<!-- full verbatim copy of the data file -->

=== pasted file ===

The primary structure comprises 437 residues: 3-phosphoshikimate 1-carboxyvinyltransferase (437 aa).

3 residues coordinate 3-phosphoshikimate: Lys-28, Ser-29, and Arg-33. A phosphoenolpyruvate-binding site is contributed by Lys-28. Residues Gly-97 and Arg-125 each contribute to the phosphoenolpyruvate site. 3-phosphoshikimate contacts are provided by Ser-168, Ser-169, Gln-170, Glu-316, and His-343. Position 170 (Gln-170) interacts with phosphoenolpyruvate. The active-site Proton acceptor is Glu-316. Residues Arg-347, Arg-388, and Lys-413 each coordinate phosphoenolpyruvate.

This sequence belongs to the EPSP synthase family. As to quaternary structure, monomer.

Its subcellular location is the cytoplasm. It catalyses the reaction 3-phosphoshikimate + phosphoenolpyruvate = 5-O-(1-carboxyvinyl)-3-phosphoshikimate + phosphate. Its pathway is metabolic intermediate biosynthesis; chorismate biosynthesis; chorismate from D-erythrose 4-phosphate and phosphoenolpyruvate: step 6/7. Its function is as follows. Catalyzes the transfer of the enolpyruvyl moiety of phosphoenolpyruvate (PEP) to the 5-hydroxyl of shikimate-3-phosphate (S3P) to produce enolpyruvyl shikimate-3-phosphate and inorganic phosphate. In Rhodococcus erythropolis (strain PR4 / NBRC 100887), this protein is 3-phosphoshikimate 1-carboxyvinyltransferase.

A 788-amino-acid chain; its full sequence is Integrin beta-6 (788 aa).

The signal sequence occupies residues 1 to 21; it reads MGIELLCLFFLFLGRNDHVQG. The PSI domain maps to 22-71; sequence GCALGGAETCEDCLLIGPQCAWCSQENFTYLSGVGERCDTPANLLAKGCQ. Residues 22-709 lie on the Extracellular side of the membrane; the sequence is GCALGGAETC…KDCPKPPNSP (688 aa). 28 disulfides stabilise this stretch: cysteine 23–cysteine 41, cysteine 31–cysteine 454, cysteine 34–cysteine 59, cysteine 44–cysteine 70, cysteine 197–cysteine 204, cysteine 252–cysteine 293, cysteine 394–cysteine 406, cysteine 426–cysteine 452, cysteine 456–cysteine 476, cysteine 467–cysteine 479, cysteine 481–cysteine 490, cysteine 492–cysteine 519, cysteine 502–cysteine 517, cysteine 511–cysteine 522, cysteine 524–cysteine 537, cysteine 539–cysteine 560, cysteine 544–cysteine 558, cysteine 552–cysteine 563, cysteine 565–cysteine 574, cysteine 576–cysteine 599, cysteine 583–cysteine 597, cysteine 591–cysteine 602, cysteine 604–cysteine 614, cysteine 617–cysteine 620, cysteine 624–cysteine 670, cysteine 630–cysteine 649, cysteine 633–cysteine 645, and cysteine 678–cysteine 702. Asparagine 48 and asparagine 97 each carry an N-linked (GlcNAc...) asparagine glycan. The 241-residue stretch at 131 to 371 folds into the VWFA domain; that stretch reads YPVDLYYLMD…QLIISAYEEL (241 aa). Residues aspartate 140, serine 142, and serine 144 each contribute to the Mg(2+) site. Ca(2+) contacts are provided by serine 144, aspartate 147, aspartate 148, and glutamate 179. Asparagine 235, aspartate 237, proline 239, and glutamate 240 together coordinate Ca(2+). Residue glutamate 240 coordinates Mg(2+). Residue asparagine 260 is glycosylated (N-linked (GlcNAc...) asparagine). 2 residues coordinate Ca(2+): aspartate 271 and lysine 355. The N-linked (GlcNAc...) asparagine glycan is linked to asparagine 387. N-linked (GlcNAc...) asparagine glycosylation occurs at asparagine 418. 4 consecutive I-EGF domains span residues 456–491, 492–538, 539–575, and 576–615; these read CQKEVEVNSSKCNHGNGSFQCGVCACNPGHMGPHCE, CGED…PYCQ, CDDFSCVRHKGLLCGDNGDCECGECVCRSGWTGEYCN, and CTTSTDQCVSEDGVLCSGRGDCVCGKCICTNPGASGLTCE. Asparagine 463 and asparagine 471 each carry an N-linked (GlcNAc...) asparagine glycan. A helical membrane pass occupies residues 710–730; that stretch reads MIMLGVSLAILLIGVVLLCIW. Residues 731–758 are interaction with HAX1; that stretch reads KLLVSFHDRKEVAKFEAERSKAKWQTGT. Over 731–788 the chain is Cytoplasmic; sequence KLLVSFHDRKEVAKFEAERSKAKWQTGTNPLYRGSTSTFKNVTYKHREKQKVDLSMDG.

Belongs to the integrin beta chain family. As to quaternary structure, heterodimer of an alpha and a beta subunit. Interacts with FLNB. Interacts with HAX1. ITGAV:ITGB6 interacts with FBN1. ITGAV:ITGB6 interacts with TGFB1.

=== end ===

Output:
The primary structure comprises 437 residues: 3-phosphoshikimate 1-carboxyvinyltransferase (437 aa).

3 residues coordinate 3-phosphoshikimate: Lys-28, Ser-29, and Arg-33. A phosphoenolpyruvate-binding site is contributed by Lys-28. Residues Gly-97 and Arg-125 each contribute to the phosphoenolpyruvate site. 3-phosphoshikimate contacts are provided by Ser-168, Ser-169, Gln-170, Glu-316, and His-343. Position 170 (Gln-170) interacts with phosphoenolpyruvate. The active-site Proton acceptor is Glu-316. Residues Arg-347, Arg-388, and Lys-413 each coordinate phosphoenolpyruvate.

This sequence belongs to the EPSP synthase family. As to quaternary structure, monomer.

Its subcellular location is the cytoplasm. It catalyses the reaction 3-phosphoshikimate + phosphoenolpyruvate = 5-O-(1-carboxyvinyl)-3-phosphoshikimate + phosphate. Its pathway is metabolic intermediate biosynthesis; chorismate biosynthesis; chorismate from D-erythrose 4-phosphate and phosphoenolpyruvate: step 6/7. Its function is as follows. Catalyzes the transfer of the enolpyruvyl moiety of phosphoenolpyruvate (PEP) to the 5-hydroxyl of shikimate-3-phosphate (S3P) to produce enolpyruvyl shikimate-3-phosphate and inorganic phosphate. In Rhodococcus erythropolis (strain PR4 / NBRC 100887), this protein is 3-phosphoshikimate 1-carboxyvinyltransferase.

A 788-amino-acid chain; its full sequence is Integrin beta-6 (788 aa).

The signal sequence occupies residues 1 to 21; it reads MGIELLCLFFLFLGRNDHVQG. The PSI domain maps to 22-71; sequence GCALGGAETCEDCLLIGPQCAWCSQENFTYLSGVGERCDTPANLLAKGCQ. Residues 22-709 lie on the Extracellular side of the membrane; the sequence is GCALGGAETC…KDCPKPPNSP (688 aa). 28 disulfides stabilise this stretch: cysteine 23–cysteine 41, cysteine 31–cysteine 454, cysteine 34–cysteine 59, cysteine 44–cysteine 70, cysteine 197–cysteine 204, cysteine 252–cysteine 293, cysteine 394–cysteine 406, cysteine 426–cysteine 452, cysteine 456–cysteine 476, cysteine 467–cysteine 479, cysteine 481–cysteine 490, cysteine 492–cysteine 519, cysteine 502–cysteine 517, cysteine 511–cysteine 522, cysteine 524–cysteine 537, cysteine 539–cysteine 560, cysteine 544–cysteine 558, cysteine 552–cysteine 563, cysteine 565–cysteine 574, cysteine 576–cysteine 599, cysteine 583–cysteine 597, cysteine 591–cysteine 602, cysteine 604–cysteine 614, cysteine 617–cysteine 620, cysteine 624–cysteine 670, cysteine 630–cysteine 649, cysteine 633–cysteine 645, and cysteine 678–cysteine 702. Asparagine 48 and asparagine 97 each carry an N-linked (GlcNAc...) asparagine glycan. The 241-residue stretch at 131 to 371 folds into the VWFA domain; that stretch reads YPVDLYYLMD…QLIISAYEEL (241 aa). Residues aspartate 140, serine 142, and serine 144 each contribute to the Mg(2+) site. Ca(2+) contacts are provided by serine 144, aspartate 147, aspartate 148, and glutamate 179. Asparagine 235, aspartate 237, proline 239, and glutamate 240 together coordinate Ca(2+). Residue glutamate 240 coordinates Mg(2+). Residue asparagine 260 is glycosylated (N-linked (GlcNAc...) asparagine). 2 residues coordinate Ca(2+): aspartate 271 and lysine 355. The N-linked (GlcNAc...) asparagine glycan is linked to asparagine 387. N-linked (GlcNAc...) asparagine glycosylation occurs at asparagine 418. 4 consecutive I-EGF domains span residues 456–491, 492–538, 539–575, and 576–615; these read CQKEVEVNSSKCNHGNGSFQCGVCACNPGHMGPHCE, CGED…PYCQ, CDDFSCVRHKGLLCGDNGDCECGECVCRSGWTGEYCN, and CTTSTDQCVSEDGVLCSGRGDCVCGKCICTNPGASGLTCE. Asparagine 463 and asparagine 471 each carry an N-linked (GlcNAc...) asparagine glycan. A helical membrane pass occupies residues 710–730; that stretch reads MIMLGVSLAILLIGVVLLCIW. Residues 731–758 are interaction with HAX1; that stretch reads KLLVSFHDRKEVAKFEAERSKAKWQTGT. Over 731–788 the chain is Cytoplasmic; sequence KLLVSFHDRKEVAKFEAERSKAKWQTGTNPLYRGSTSTFKNVTYKHREKQKVDLSMDG.

Belongs to the integrin beta chain family. As to quaternary structure, heterodimer of an alpha and a beta subunit. Interacts with FLNB. Interacts with HAX1. ITGAV:ITGB6 interacts with FBN1. ITGAV:ITGB6 interacts with TGFB1.